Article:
Hitting a bunch of greens is always of the utmost importance at majors and will once again be so at Bethpage, which features smallish greens surrounded by intricate bunker complexes and gnarly rough. You just can’t afford to be scrambling for pars if you’re going to contend, and Woods’ elite iron play means he’s rarely doing that.

• Momentum. Woods recently called his Masters victory the greatest achievement he’s had on a golf course. As far as confidence-boosters go, it doesn’t get much better than that. But Woods’ major championship momentum goes back further than five weeks. Keep in mind that he’s now had a legitimate chance to win each of the last three majors. One could be a fluke, two a trend, but three suggests this could be the norm, rather than the exception, moving forward.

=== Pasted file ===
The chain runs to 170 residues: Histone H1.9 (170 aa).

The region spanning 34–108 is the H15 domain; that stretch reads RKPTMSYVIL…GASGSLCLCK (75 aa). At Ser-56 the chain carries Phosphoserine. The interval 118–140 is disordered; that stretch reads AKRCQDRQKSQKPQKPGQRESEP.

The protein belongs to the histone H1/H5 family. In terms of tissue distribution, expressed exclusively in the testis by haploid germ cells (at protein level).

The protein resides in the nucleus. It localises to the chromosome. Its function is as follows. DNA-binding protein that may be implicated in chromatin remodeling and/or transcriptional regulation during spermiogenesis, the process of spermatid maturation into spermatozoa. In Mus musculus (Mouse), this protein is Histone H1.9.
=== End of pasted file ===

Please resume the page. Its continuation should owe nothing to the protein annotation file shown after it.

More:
Tiger's decision not to play between Augusta and Bethpage has been scrutinized—does it mean he’s hurt? Tired? Some combination of both?—but I’m not so concerned by it. That week certainly took a lot out of him, both physically and mentally, and non-major events (with all due respect to the Wells Fargo Championship) don’t matter much to Woods at this stage of this career. Plus, nothing that would have happened at Quail Hollow would give Woods any more confidence than what he already has from Augusta. He will arrive at Bethpage rested, refreshed and ready to answer all the questions Bethpage will ask.